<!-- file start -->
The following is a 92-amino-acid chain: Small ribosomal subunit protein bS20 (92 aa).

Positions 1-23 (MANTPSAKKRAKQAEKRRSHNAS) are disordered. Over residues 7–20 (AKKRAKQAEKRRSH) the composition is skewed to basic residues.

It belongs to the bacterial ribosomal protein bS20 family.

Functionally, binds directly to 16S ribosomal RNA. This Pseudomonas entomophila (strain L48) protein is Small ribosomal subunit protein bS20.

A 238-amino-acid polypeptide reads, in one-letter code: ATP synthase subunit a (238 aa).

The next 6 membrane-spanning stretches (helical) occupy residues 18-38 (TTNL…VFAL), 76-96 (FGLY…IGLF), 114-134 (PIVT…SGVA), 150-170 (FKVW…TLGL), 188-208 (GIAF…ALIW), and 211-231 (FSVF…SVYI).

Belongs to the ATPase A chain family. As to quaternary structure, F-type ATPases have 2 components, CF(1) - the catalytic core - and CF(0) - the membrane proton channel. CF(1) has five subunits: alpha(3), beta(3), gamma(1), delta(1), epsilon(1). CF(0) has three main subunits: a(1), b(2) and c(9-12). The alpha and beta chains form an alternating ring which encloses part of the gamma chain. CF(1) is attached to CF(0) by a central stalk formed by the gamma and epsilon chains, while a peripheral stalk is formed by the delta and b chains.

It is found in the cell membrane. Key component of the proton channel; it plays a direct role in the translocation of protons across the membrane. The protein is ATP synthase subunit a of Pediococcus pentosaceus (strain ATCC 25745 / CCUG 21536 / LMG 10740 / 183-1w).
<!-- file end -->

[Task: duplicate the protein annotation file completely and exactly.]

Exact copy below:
The following is a 92-amino-acid chain: Small ribosomal subunit protein bS20 (92 aa).

Positions 1-23 (MANTPSAKKRAKQAEKRRSHNAS) are disordered. Over residues 7–20 (AKKRAKQAEKRRSH) the composition is skewed to basic residues.

It belongs to the bacterial ribosomal protein bS20 family.

Functionally, binds directly to 16S ribosomal RNA. This Pseudomonas entomophila (strain L48) protein is Small ribosomal subunit protein bS20.

A 238-amino-acid polypeptide reads, in one-letter code: ATP synthase subunit a (238 aa).

The next 6 membrane-spanning stretches (helical) occupy residues 18-38 (TTNL…VFAL), 76-96 (FGLY…IGLF), 114-134 (PIVT…SGVA), 150-170 (FKVW…TLGL), 188-208 (GIAF…ALIW), and 211-231 (FSVF…SVYI).

Belongs to the ATPase A chain family. As to quaternary structure, F-type ATPases have 2 components, CF(1) - the catalytic core - and CF(0) - the membrane proton channel. CF(1) has five subunits: alpha(3), beta(3), gamma(1), delta(1), epsilon(1). CF(0) has three main subunits: a(1), b(2) and c(9-12). The alpha and beta chains form an alternating ring which encloses part of the gamma chain. CF(1) is attached to CF(0) by a central stalk formed by the gamma and epsilon chains, while a peripheral stalk is formed by the delta and b chains.

It is found in the cell membrane. Key component of the proton channel; it plays a direct role in the translocation of protons across the membrane. The protein is ATP synthase subunit a of Pediococcus pentosaceus (strain ATCC 25745 / CCUG 21536 / LMG 10740 / 183-1w).